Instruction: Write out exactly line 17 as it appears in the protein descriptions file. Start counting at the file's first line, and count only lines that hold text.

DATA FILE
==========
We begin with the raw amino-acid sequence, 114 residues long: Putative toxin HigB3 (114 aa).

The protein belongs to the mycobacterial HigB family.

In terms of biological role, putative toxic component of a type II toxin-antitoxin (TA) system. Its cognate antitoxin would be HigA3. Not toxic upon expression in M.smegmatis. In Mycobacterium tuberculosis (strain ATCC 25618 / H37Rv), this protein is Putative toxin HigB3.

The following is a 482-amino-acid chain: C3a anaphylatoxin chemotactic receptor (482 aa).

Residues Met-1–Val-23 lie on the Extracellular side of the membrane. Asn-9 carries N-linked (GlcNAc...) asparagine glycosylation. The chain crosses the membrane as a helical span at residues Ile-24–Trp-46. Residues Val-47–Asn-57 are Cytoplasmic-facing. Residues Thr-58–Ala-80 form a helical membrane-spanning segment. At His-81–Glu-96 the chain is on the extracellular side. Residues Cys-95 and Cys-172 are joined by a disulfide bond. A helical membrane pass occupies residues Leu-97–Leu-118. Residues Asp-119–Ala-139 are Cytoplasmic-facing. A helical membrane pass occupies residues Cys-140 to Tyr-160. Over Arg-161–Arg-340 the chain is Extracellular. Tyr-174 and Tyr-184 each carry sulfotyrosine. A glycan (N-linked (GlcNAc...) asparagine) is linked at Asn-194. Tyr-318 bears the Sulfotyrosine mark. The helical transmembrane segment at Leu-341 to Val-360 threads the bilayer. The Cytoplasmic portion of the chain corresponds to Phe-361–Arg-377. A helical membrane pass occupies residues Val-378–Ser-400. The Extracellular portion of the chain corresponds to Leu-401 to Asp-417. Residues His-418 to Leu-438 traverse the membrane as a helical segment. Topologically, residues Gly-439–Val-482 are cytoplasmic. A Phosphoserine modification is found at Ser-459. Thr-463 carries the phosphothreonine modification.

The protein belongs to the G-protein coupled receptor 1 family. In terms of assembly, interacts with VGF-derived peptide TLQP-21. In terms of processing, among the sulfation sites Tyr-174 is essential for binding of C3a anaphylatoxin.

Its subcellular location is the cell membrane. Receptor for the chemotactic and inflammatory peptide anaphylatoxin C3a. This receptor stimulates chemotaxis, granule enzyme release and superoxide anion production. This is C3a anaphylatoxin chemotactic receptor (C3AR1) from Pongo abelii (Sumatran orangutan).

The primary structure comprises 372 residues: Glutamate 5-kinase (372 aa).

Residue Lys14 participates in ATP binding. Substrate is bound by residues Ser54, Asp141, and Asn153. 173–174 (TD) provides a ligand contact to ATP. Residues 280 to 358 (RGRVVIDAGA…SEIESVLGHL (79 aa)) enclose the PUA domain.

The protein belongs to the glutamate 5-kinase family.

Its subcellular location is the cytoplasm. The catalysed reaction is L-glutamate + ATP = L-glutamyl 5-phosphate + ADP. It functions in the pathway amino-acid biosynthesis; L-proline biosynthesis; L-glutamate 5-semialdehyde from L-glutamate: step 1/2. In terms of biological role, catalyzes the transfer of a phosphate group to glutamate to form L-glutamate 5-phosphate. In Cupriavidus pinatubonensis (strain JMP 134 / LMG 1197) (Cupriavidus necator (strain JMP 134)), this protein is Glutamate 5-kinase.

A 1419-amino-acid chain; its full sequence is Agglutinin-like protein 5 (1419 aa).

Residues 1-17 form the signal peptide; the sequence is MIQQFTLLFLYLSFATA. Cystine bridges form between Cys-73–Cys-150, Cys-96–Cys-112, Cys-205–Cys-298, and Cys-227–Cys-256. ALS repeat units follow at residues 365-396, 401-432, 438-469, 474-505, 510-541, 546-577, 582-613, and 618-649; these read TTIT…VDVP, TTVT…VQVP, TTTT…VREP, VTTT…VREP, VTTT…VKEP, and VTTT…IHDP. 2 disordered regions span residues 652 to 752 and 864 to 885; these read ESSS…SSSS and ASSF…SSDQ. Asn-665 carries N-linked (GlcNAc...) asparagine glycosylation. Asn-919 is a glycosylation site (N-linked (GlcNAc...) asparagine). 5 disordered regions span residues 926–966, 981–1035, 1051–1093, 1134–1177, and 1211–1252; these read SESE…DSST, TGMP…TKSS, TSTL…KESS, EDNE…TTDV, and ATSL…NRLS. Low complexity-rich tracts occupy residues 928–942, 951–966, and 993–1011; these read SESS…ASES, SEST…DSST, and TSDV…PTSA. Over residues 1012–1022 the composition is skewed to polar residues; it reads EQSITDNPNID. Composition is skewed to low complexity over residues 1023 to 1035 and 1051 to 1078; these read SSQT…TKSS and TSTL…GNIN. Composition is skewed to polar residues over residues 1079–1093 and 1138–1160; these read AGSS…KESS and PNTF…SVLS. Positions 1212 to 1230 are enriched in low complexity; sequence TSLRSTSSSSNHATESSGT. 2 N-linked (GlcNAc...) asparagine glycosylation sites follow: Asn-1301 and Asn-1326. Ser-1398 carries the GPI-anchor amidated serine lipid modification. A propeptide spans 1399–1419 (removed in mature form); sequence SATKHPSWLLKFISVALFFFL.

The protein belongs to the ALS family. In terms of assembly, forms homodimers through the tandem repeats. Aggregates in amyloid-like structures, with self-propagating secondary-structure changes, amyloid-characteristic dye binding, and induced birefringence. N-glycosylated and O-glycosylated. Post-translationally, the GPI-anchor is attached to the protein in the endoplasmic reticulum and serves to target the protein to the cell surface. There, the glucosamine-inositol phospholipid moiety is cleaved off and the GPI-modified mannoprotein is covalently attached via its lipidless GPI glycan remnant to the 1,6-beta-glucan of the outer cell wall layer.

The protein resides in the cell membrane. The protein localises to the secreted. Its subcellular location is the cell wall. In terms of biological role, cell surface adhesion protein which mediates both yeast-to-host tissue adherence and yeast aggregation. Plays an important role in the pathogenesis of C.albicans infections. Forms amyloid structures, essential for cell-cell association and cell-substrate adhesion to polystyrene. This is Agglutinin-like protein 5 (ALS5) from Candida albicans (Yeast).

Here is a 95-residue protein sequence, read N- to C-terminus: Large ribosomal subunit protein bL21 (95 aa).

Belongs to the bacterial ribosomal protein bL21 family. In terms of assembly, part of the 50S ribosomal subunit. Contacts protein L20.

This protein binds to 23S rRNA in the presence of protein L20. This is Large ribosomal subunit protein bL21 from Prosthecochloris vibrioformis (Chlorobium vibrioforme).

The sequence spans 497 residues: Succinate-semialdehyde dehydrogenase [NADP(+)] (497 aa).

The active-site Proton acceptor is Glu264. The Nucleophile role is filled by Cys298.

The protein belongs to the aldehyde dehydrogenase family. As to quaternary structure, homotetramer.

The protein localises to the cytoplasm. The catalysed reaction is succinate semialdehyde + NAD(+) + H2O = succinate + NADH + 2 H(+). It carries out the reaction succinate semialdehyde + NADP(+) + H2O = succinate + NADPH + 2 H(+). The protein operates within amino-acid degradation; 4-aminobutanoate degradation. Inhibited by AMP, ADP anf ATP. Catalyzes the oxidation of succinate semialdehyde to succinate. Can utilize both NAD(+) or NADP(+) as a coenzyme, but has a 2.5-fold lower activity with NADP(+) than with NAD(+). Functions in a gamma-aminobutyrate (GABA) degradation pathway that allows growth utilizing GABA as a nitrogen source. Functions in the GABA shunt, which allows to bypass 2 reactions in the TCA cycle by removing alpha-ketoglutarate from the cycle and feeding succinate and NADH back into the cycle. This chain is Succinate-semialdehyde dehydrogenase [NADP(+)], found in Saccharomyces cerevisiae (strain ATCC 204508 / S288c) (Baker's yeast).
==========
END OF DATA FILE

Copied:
Belongs to the bacterial ribosomal protein bL21 family. In terms of assembly, part of the 50S ribosomal subunit. Contacts protein L20.